Forget Me Not (Beings in Love #10) Read Online R. Cooper

Categories Genre: M-M Romance, Romance Tags Authors: Series: Beings in Love Series by R. Cooper
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Total pages in book: 194
Estimated words: 180464 (not accurate)
Estimated Reading Time in minutes: 902(@200wpm)___ 722(@250wpm)___ 602(@300wpm)
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Detective Ray Branigan protects his chosen city of Los Cerros. Whatever feelings he has on how he is treated as a werewolf in a police department of mostly humans, Ray keeps to himself for the sake of being what he is supposed to be and doing what he thinks he is supposed to do.
…Until he wakes up in an alley with a headache, magic tingling in his nose, and no memory of the half-fairy in front of him claiming to be his mate. Ray does not have a mate, yet his instincts tell him this is right—and that something else is very wrong.
Werewolves who lose their mates get self-destructive or violent. But a miscalculation in the spell used against him has temporarily spared Ray that fate. While he still can, he has to find who did this to him, and why, and try not to get too distracted by the brilliant half-fairy who smells like home.
Callalily “Cal” Parker is beautiful, clever—and far too careful when discussing their past. Fairies are supposed to speak the truth, but maybe Cal is right to hide it from Ray, since the pack Ray has fought so hard to believe in, the police, seem to have abandoned him, and, his instincts whisper, cannot be trusted now, which means that maybe Ray shouldn’t be trusted either.
But the spell is still at work, weakening even a werewolf’s strength. When Ray can no longer fight off the magic, will he become the monster so many think he is, or the hero that his mate insists he must be—that he wants to be, to save himself, and help his city, and make his Callalily proud?

Full Book:

Chapter One

RAY DIDN’T KNOW where he was or why he was there. He didn’t know if the sky was dark or light, why he was cold, why his pulse pushed against his skull. He should have known those things. That thought came and went, crisp and shaped like words, which made it human, although Ray did not feel human with his senses streaming too much information to his aching head.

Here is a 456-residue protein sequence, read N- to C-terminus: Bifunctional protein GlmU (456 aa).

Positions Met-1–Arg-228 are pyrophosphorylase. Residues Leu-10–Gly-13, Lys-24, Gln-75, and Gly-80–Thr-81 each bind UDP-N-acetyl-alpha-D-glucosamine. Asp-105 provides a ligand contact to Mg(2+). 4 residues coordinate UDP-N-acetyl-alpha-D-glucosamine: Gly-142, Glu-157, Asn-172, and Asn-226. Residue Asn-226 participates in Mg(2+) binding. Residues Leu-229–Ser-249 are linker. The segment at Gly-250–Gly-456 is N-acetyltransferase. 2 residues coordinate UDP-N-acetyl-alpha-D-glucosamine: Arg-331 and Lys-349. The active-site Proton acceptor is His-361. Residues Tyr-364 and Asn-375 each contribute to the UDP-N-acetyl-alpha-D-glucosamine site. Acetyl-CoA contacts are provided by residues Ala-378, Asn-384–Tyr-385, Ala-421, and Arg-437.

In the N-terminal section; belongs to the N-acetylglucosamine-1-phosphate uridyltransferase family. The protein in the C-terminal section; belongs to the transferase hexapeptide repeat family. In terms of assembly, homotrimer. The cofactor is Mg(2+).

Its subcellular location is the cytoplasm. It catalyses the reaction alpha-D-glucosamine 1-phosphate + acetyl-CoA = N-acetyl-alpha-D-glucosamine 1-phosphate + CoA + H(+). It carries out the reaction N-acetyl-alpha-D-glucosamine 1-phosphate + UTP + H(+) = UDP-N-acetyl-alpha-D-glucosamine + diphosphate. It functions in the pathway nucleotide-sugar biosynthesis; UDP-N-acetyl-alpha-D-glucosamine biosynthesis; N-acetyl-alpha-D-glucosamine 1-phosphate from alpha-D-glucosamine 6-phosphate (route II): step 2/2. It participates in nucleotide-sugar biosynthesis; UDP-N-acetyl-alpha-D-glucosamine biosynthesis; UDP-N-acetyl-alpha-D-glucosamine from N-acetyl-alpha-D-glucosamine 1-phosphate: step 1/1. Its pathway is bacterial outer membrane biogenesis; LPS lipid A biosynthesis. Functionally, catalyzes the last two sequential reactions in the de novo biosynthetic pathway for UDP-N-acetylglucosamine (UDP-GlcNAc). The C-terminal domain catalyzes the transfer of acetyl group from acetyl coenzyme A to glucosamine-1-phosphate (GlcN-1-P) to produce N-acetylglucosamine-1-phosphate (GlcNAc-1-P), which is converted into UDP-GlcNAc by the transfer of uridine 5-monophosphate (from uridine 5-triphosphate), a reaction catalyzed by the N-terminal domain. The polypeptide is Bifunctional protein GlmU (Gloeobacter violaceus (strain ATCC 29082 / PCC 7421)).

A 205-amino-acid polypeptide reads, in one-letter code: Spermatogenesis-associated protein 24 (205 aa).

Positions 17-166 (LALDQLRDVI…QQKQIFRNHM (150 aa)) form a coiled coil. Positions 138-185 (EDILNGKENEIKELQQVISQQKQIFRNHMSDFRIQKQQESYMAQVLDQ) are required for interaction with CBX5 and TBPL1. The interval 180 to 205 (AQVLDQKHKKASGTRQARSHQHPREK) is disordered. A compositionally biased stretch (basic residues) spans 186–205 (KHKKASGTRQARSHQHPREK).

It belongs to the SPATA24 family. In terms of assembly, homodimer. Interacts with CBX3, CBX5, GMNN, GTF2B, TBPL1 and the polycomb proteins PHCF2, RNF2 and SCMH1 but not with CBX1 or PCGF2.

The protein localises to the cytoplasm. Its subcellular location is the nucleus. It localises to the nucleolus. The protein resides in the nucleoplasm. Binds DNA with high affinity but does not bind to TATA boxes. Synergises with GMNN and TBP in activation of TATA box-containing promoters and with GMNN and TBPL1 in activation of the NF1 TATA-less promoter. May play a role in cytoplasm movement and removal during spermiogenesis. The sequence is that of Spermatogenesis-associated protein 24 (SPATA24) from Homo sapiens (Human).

He inhaled, hoping for clarity, and only just turned his head in time for his vomit to spill out onto pavement that smelled of rotting food and piss and traces of rats. The rats were the safest scent to a were’s senses, not clean, but cleaner than the mess left behind by careless humans. City wildlife bathed itself. Rats, foxes, and opossums were only animals making do in an environment someone else had created. Humans chose filth.

Ray was somewhere in the city, then. He realized his eyes were closed and cracked them open, only to snap them shut again. The light was orange and dim, but still far too much for a wolf’s eyesight at the moment. He took another breath, carefully this time, his face turned away from the pavement.

It was afternoon, or evening. He was in a city, in an alley. That was all he knew.

Ray wiped his mouth with the back of his hand, then slowly, with his jaw clenched, reached up to prod at his skull. No bumps. No blood. No heat. But he could have healed. The dangers of rapid werewolf healing; the surface sometimes healed before the wound itself did. That had happened before, although he couldn’t seem to recall a specific example.

Injured or not, he was still in pain. He was also on the ground, a realization that made him sit up, too much, too fast. His stomach roiled, but he didn’t vomit. Penn would’ve been proud.

Penn. Ray shielded his eyes before he opened them again. He ignored the sharp sting that made him blink and swept his gaze over the space in front of him. No sign of Penn. Or of anyone else, for that matter.

On his knees, squinting in the glow of the evening sun, Ray patted his chest, finding no injuries, before discovering his wallet and his gun where they ought to be.

He inhaled again. Vomit, still warm—not automatically objectionable to a were’s nose despite what humans would think, but hardly pleasant. Piss again. Food waste from one of the bins nearby. Old sweat and something else, something almost wild, only in the air for a second before it was gone. A hint of grass, like what sprung up sometimes between the cracks in the sidewalk. Plastic and metal. City smells.

The pavement was stained and uneven. It had not been repaved in some time. So he was not in a nicer part of town. Something somewhere smelled vaguely of pears, but almost artificially, like candy or cheap bodywash.

Ray grunted as he lurched to his feet, then swayed and fell against the wall that marked the end of this alley; the back corner of a building, although he couldn’t say which one. He had to blink away more tears of pain, then sparkles at the rush of blood through his head. Despite the light, the air was not warm. He remembered it was early autumn, although he did not know why that knowledge was so clear when nothing else was. Ray shut his eyes and focused elsewhere, using his ears this time. There was noise, like what might have been a crowd of people, but it was distant.


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